I seem to be doing a lot of callbacks to old posts lately, but new information does come up, and I’m always willing to re-examine old data, in the light of new discoveries, to see if a thing still works, or needs to be turned over and rebuilt.

This is something that a GM should be willing to do, and do often. Keep things interesting, keep things, as they say, fresh and especially, keep them balanced. This is not, and should not be treated as, a reason to throw out things that work. If adding new rules only makes things weird and confusing, don’t do it – remember, the point is fun, not frustration – unless it really is necessary for some reason. If that is the case, make the transition as simple as possible. This also applies to dumping rules – while I am a great supporter of ‘this is dumb and clunky, dump it’, there are times when that isn’t the right way to go.
The most likely source of new rules is going to be a player; it’s not at all unusual to hear a variation on ‘I found this in this book, and I really want to try it!’ – where ‘this’ can be anything from a race to a class or feat, and ‘this book’ can be anything from a source book you aren’t using, or a third-party book you’ve never heard of. Some game companies have a butt-ton (an actual measurement!)  of material, some less, and then there is third-party material that may or may not actually be useful. Read everything you’re presented. If you can get your hands on the actual book it came from, read that, too. Be ready to say ‘no’ a lot. And even if you allow it, be aware that you should reserve the right to change your mind if whatever it is proves to be wildly game-breaking.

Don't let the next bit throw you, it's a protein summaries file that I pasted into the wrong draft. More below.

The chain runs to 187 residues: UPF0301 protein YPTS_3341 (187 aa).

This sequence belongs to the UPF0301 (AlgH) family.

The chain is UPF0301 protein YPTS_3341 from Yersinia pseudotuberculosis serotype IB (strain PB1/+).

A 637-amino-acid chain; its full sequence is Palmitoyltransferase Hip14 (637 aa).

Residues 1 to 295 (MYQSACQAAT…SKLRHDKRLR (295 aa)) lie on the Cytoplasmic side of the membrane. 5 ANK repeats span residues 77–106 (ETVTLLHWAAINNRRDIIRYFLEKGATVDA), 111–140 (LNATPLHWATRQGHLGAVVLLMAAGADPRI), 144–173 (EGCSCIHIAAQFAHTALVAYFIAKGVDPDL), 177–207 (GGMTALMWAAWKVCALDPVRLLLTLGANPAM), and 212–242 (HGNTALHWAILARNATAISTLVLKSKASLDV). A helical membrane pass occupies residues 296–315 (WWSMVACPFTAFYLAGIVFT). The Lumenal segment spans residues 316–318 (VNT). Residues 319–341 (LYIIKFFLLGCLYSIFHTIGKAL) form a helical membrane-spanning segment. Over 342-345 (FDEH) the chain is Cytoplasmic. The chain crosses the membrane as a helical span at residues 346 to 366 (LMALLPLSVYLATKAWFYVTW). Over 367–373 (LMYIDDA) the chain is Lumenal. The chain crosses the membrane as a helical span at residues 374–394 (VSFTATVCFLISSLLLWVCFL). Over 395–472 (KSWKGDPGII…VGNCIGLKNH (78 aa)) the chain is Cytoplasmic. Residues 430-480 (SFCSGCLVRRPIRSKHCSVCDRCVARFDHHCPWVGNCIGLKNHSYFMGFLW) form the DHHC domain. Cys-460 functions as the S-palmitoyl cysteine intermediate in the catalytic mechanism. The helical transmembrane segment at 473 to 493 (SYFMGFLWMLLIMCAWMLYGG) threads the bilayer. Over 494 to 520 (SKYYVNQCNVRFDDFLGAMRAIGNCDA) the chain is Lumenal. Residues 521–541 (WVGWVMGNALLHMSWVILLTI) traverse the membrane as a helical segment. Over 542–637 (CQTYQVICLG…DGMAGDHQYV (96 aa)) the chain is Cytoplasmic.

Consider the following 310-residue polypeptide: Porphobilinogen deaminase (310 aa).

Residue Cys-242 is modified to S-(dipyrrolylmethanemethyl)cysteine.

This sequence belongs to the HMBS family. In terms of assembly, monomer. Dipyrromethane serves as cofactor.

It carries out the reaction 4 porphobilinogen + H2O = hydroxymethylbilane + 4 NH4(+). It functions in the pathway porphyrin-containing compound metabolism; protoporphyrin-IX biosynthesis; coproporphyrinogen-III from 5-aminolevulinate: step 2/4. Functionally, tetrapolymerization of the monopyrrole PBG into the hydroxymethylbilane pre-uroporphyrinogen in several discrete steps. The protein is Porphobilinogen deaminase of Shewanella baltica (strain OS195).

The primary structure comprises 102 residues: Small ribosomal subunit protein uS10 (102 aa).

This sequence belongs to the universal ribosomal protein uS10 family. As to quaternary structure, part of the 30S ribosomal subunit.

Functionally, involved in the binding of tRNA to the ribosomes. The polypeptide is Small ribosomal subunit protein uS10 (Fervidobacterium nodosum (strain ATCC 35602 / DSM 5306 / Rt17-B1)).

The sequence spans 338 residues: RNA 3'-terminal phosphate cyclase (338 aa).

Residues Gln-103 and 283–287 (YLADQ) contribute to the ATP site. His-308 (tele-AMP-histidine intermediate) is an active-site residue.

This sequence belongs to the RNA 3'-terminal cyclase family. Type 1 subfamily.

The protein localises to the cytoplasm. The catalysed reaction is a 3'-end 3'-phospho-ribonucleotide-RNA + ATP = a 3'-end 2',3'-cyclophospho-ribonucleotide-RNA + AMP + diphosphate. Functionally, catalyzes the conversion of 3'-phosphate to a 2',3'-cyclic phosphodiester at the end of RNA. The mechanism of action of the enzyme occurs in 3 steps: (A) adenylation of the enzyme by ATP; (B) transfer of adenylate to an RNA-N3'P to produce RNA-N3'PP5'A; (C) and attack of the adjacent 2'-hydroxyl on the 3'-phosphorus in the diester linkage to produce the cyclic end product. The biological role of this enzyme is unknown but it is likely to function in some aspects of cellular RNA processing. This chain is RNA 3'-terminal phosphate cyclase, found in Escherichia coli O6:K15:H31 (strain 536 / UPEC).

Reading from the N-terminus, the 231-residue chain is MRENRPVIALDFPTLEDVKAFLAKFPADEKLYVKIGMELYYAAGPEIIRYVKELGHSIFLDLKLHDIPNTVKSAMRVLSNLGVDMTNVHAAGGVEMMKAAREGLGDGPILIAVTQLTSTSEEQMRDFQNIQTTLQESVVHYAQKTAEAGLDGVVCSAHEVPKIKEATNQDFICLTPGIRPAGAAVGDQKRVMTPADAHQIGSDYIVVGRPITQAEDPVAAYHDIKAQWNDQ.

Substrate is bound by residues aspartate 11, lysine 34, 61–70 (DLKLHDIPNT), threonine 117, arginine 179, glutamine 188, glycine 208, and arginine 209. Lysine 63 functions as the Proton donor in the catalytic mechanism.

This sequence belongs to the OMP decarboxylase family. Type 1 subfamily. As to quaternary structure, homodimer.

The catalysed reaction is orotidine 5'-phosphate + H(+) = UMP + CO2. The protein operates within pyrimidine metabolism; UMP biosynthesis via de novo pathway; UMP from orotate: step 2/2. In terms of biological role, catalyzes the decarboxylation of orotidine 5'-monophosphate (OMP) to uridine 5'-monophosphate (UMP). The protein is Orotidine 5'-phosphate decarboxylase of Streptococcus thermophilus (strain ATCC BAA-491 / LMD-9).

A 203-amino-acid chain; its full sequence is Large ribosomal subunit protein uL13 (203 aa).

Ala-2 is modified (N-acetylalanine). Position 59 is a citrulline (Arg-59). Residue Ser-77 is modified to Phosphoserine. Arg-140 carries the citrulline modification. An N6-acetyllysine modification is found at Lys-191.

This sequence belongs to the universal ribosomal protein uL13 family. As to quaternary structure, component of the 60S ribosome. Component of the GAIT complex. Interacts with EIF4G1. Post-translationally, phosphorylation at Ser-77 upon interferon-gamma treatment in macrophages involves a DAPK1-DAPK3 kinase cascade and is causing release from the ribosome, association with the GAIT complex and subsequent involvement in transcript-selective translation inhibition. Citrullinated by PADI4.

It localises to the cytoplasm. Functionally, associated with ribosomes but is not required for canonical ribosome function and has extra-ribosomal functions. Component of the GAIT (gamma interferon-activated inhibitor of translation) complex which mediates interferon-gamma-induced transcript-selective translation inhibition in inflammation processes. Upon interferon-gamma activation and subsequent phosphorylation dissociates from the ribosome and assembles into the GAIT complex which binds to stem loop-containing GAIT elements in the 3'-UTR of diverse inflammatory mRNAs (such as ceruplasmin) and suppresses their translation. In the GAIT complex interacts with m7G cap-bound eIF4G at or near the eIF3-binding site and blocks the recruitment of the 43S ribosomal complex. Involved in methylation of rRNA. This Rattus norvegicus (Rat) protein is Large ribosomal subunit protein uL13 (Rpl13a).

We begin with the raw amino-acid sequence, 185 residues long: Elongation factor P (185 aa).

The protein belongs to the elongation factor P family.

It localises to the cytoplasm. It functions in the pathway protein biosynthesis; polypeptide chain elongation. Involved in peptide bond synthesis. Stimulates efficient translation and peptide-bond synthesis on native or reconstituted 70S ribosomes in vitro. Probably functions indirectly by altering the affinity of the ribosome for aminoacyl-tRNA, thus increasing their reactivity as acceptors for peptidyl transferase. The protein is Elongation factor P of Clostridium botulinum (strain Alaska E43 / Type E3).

We’ve generally found Kobold Press and Dreamscarred to be good sources for third party materials, but even those we use sparingly, if at all. Your mileage, of course, may vary.
House rules are the other category of things that must be revisited often. House rules can get unwieldy very quickly, that appears to be true regardless of system, and sometimes, you really do need them. I know I have a short list of house rules that get applied to most of the games I run. If I can sell a GM on them, they tend to get applied in games I am playing in too (I have found that a given character’s utility is vastly increased with just a small adjustment in their skill point loadout…), but I have also seen house rules that made certain characters /too/ powerful. So… revisit things. Be willing to adjust. Sometimes a thing is not going to work in play. And if a player tells you something isn’t going to work, it isn’t a bad idea to hear them out; might save you a headache down the line…